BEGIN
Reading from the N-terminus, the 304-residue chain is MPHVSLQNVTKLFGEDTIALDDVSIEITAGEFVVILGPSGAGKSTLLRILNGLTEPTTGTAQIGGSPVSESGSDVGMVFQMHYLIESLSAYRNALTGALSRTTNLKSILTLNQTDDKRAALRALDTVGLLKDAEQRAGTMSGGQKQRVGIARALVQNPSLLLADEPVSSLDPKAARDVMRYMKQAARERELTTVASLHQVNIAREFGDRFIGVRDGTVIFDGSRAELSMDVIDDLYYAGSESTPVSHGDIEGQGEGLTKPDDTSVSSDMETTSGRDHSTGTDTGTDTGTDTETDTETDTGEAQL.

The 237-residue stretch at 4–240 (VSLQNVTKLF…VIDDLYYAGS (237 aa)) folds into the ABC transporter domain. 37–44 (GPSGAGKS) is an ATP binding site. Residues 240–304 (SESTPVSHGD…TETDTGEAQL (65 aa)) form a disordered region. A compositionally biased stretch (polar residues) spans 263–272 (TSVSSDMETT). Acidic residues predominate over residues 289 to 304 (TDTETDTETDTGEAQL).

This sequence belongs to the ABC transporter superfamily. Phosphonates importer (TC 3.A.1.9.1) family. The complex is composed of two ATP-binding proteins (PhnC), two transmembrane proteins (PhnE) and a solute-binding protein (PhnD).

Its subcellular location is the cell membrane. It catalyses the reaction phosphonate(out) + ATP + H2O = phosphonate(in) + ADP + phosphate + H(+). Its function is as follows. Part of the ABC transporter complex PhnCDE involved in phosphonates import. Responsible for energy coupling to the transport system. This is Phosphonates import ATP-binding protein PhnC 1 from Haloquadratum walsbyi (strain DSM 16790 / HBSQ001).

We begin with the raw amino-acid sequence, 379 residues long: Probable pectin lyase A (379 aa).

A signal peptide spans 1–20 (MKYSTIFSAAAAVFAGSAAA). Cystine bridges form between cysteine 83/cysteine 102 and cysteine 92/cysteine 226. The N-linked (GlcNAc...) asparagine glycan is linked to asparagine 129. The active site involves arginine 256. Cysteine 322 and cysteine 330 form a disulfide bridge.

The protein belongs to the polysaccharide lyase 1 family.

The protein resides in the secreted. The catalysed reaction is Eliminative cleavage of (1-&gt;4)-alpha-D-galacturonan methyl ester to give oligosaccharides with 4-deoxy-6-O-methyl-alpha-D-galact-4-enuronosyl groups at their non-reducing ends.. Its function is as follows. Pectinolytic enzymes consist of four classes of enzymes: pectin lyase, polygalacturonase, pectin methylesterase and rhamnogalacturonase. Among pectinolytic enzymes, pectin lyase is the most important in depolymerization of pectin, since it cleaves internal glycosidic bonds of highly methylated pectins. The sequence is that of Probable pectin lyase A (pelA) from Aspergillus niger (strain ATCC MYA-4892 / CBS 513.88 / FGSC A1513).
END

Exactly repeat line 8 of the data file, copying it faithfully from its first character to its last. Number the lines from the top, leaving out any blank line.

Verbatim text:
The protein resides in the secreted. The catalysed reaction is Eliminative cleavage of (1-&gt;4)-alpha-D-galacturonan methyl ester to give oligosaccharides with 4-deoxy-6-O-methyl-alpha-D-galact-4-enuronosyl groups at their non-reducing ends.. Its function is as follows. Pectinolytic enzymes consist of four classes of enzymes: pectin lyase, polygalacturonase, pectin methylesterase and rhamnogalacturonase. Among pectinolytic enzymes, pectin lyase is the most important in depolymerization of pectin, since it cleaves internal glycosidic bonds of highly methylated pectins. The sequence is that of Probable pectin lyase A (pelA) from Aspergillus niger (strain ATCC MYA-4892 / CBS 513.88 / FGSC A1513).